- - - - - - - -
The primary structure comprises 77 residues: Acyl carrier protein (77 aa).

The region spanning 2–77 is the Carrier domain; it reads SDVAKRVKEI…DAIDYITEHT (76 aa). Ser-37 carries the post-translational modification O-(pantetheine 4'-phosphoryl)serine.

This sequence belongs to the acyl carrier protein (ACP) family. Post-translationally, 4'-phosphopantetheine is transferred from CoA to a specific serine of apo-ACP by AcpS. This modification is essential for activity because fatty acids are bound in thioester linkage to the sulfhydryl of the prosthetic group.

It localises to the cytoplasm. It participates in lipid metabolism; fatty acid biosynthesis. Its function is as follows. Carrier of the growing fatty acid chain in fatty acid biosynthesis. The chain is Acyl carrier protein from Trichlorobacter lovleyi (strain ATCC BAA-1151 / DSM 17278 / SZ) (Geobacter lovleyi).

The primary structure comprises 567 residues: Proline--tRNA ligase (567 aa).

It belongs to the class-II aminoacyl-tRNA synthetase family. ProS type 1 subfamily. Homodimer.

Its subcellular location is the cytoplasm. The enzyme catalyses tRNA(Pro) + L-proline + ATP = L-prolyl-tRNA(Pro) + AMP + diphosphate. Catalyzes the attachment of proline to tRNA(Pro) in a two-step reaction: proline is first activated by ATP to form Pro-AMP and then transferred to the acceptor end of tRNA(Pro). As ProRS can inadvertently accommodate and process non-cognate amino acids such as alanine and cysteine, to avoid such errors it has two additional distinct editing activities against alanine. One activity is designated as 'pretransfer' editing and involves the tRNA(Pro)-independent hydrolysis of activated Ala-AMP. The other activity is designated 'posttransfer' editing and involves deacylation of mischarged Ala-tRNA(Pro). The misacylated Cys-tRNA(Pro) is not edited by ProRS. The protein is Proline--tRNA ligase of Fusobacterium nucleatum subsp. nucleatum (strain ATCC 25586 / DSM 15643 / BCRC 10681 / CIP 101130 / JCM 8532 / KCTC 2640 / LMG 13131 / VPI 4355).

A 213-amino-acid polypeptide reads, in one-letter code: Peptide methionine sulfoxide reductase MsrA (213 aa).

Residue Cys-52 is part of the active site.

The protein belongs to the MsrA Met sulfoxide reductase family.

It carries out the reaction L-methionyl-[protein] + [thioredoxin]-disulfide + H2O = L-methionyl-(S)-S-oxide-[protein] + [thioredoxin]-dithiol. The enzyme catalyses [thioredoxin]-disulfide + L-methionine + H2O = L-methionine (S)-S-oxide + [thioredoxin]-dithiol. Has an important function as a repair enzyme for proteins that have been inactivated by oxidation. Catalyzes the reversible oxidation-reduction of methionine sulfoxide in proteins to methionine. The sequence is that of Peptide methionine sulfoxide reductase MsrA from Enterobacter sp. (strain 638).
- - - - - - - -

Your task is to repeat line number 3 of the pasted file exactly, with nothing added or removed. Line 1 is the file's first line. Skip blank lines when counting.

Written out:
This sequence belongs to the acyl carrier protein (ACP) family. Post-translationally, 4'-phosphopantetheine is transferred from CoA to a specific serine of apo-ACP by AcpS. This modification is essential for activity because fatty acids are bound in thioester linkage to the sulfhydryl of the prosthetic group.